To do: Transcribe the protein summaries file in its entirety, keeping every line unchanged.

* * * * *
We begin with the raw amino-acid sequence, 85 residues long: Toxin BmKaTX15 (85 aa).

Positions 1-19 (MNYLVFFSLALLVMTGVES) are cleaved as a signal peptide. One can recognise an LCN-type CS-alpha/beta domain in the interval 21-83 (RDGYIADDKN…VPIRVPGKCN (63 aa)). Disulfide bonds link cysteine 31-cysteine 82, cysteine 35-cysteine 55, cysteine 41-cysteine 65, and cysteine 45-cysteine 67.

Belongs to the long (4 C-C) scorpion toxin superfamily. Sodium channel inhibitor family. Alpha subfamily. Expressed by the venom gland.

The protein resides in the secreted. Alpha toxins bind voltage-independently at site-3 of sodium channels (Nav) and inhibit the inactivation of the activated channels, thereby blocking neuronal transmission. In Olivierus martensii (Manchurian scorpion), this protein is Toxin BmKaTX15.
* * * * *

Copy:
We begin with the raw amino-acid sequence, 85 residues long: Toxin BmKaTX15 (85 aa).

Positions 1-19 (MNYLVFFSLALLVMTGVES) are cleaved as a signal peptide. One can recognise an LCN-type CS-alpha/beta domain in the interval 21-83 (RDGYIADDKN…VPIRVPGKCN (63 aa)). Disulfide bonds link cysteine 31-cysteine 82, cysteine 35-cysteine 55, cysteine 41-cysteine 65, and cysteine 45-cysteine 67.

Belongs to the long (4 C-C) scorpion toxin superfamily. Sodium channel inhibitor family. Alpha subfamily. Expressed by the venom gland.

The protein resides in the secreted. Alpha toxins bind voltage-independently at site-3 of sodium channels (Nav) and inhibit the inactivation of the activated channels, thereby blocking neuronal transmission. In Olivierus martensii (Manchurian scorpion), this protein is Toxin BmKaTX15.